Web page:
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The gap structure of Sr_{2}RuO_{4}, which is a longstanding candidate for a chiral *p*-wave superconductor, has been investigated from the perspective of the dependence of its specific heat on magnetic field angles at temperatures as low as 0.06 K (∼ 0.04*T*_{c}). Except near *H*_{c2}, its fourfold specific-heat oscillation under an in-plane rotating magnetic field is unlikely to change its sign down to the lowest temperature of 0.06 K. This feature is qualitatively different from nodal quasiparticle excitations of a quasi-two-dimensional superconductor possessing vertical lines of gap minima. The overall specific-heat behavior of Sr_{2}RuO_{4} can be explained by Doppler-shifted quasiparticles around horizontal line nodes on the Fermi surface, whose in-plane Fermi velocity is highly anisotropic, along with the occurrence of the Pauli-paramagnetic effect. These findings, in particular, the presence of horizontal line nodes in the gap, call for a reconsideration of the order parameter of Sr_{2}RuO_{4}.

Sr_{2}RuO_{4}, a layered-perovskite superconductor with ^{1}^{)} has attracted enormous attention ever since Knight-shift experiments provided favorable evidence that it exhibits spin-triplet pairing.^{2}^{–}^{5}^{)} Numerous experiments have demonstrated that Sr_{2}RuO_{4} has non *s*-wave properties,^{6}^{,}^{7}^{)} and some of the experimental reports indicate a degenerate order parameter.^{8}^{,}^{9}^{)} The simple Fermi-surface topology of Sr_{2}RuO_{4} comprising of three cylindrical sheets (*α*, *β*, and *γ*)^{10}^{,}^{11}^{)} together with its well-characterized Fermi-liquid behavior has led to the construction of several theoretical models to describe superconductivity.^{6}^{)} Among these models, a spin-triplet chiral *p*-wave pairing characterized by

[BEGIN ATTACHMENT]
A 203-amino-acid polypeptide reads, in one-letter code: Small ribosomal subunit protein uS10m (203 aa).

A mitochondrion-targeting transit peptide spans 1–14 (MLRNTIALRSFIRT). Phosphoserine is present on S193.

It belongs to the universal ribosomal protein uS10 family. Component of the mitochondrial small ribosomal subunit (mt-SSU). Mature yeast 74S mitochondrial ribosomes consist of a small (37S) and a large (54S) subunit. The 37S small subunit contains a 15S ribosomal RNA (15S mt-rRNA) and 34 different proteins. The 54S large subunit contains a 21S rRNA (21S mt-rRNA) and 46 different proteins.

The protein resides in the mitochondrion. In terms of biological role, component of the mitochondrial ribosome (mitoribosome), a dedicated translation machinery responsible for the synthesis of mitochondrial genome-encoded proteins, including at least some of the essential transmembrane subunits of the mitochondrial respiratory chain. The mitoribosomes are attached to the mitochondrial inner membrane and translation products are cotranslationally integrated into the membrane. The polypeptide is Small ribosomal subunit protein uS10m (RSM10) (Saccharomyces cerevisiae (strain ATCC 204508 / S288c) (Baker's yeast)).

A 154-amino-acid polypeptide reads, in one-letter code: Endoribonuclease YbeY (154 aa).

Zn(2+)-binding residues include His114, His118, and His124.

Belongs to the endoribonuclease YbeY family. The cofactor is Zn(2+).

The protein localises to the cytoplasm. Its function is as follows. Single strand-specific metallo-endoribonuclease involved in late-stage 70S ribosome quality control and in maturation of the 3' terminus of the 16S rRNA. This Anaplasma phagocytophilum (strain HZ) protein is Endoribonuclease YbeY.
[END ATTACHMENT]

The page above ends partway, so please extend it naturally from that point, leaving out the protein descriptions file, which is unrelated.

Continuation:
However, several experimental facts exist that cannot be explained in the framework of this spin-triplet scenario.^{12}^{)} A serious controversy is the mechanism of the first-order superconducting transition along with the ^{13}^{–}^{16}^{)} It is reminiscent of the Pauli-paramagnetic effect that is not allowed in the spin-triplet scenario. The superconducting gap structure of Sr_{2}RuO_{4} is also a contentious issue. In general, a chiral *p*-wave gap opening on the cylindrical Fermi-surface sheets has no symmetry-protected node. Nevertheless, the gap amplitude of Sr_{2}RuO_{4} has been widely accepted to be modulated, and lines of deep minima (or nodes) are suggested to be present somewhere in the gap because of the power-law temperature dependence of various physical quantities.^{17}^{–}^{20}^{)} Furthermore, universal heat transport has raised the possibility of a nodal gap.^{18}^{)} Various gap structures including vertical and horizontal line node gaps have been proposed so far;^{21}^{–}^{25}^{)} however, the location of gap minima has not yet been established.

During this decade, field-angle-dependent measurements that probe quasiparticle density of states, ^{26}^{–}^{29}^{)} This technique takes advantage of the Doppler energy shift,

In 2004, Deguchi et al. reported the in-plane field-angle *ϕ* dependence of the specific heat, _{2}RuO_{4} in the temperature range ^{23}^{,}^{24}^{)} They proposed that the gap has fourfold anisotropy within the *ab* plane, i.e., four vertical lines of gap minima, based on the assumption that ^{28}^{,}^{29}^{)} have suggested that the Doppler-predominant condition [*ϕ* dependence of ^{28}^{,}^{29}^{)} Such a sign change was indeed observed in nodal superconductors CeCoIn_{5}^{30}^{)} and KFe_{2}As_{2},^{31}^{)} though it has not yet been detected in Sr_{2}RuO_{4}, at least above 0.12 K (^{23}^{,}^{24}^{)}